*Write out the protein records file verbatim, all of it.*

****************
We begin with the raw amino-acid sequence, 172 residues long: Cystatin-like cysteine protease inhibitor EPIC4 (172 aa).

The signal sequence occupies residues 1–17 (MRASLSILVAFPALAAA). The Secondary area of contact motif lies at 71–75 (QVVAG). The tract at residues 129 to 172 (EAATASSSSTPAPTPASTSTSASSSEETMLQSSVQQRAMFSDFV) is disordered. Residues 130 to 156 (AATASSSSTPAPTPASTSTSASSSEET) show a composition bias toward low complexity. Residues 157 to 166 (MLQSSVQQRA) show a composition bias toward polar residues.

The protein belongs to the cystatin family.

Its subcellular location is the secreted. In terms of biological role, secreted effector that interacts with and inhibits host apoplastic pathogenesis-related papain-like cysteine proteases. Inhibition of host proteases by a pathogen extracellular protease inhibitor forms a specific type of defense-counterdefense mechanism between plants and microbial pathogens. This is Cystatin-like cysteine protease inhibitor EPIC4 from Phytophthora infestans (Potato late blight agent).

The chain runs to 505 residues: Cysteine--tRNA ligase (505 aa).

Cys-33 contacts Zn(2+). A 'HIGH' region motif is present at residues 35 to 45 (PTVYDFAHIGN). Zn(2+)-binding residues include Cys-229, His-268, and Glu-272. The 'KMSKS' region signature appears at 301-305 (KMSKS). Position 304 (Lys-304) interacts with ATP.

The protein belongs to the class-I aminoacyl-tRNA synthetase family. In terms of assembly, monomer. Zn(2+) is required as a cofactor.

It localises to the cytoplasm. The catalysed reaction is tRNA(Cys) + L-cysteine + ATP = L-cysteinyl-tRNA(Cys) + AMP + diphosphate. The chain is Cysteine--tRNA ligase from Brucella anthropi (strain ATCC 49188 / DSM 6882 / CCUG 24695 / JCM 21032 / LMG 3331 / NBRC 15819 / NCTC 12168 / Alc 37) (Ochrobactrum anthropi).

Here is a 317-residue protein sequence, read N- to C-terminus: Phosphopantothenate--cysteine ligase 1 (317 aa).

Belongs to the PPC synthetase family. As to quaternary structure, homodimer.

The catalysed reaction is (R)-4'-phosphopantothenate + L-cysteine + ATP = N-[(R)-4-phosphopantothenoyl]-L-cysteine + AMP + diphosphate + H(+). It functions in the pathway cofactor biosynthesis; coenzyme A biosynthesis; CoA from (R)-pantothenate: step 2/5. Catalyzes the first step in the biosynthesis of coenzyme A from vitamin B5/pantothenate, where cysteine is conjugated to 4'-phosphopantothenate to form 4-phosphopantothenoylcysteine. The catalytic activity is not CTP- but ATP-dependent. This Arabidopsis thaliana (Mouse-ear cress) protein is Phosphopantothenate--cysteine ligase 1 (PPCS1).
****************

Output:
We begin with the raw amino-acid sequence, 172 residues long: Cystatin-like cysteine protease inhibitor EPIC4 (172 aa).

The signal sequence occupies residues 1–17 (MRASLSILVAFPALAAA). The Secondary area of contact motif lies at 71–75 (QVVAG). The tract at residues 129 to 172 (EAATASSSSTPAPTPASTSTSASSSEETMLQSSVQQRAMFSDFV) is disordered. Residues 130 to 156 (AATASSSSTPAPTPASTSTSASSSEET) show a composition bias toward low complexity. Residues 157 to 166 (MLQSSVQQRA) show a composition bias toward polar residues.

The protein belongs to the cystatin family.

Its subcellular location is the secreted. In terms of biological role, secreted effector that interacts with and inhibits host apoplastic pathogenesis-related papain-like cysteine proteases. Inhibition of host proteases by a pathogen extracellular protease inhibitor forms a specific type of defense-counterdefense mechanism between plants and microbial pathogens. This is Cystatin-like cysteine protease inhibitor EPIC4 from Phytophthora infestans (Potato late blight agent).

The chain runs to 505 residues: Cysteine--tRNA ligase (505 aa).

Cys-33 contacts Zn(2+). A 'HIGH' region motif is present at residues 35 to 45 (PTVYDFAHIGN). Zn(2+)-binding residues include Cys-229, His-268, and Glu-272. The 'KMSKS' region signature appears at 301-305 (KMSKS). Position 304 (Lys-304) interacts with ATP.

The protein belongs to the class-I aminoacyl-tRNA synthetase family. In terms of assembly, monomer. Zn(2+) is required as a cofactor.

It localises to the cytoplasm. The catalysed reaction is tRNA(Cys) + L-cysteine + ATP = L-cysteinyl-tRNA(Cys) + AMP + diphosphate. The chain is Cysteine--tRNA ligase from Brucella anthropi (strain ATCC 49188 / DSM 6882 / CCUG 24695 / JCM 21032 / LMG 3331 / NBRC 15819 / NCTC 12168 / Alc 37) (Ochrobactrum anthropi).

Here is a 317-residue protein sequence, read N- to C-terminus: Phosphopantothenate--cysteine ligase 1 (317 aa).

Belongs to the PPC synthetase family. As to quaternary structure, homodimer.

The catalysed reaction is (R)-4'-phosphopantothenate + L-cysteine + ATP = N-[(R)-4-phosphopantothenoyl]-L-cysteine + AMP + diphosphate + H(+). It functions in the pathway cofactor biosynthesis; coenzyme A biosynthesis; CoA from (R)-pantothenate: step 2/5. Catalyzes the first step in the biosynthesis of coenzyme A from vitamin B5/pantothenate, where cysteine is conjugated to 4'-phosphopantothenate to form 4-phosphopantothenoylcysteine. The catalytic activity is not CTP- but ATP-dependent. This Arabidopsis thaliana (Mouse-ear cress) protein is Phosphopantothenate--cysteine ligase 1 (PPCS1).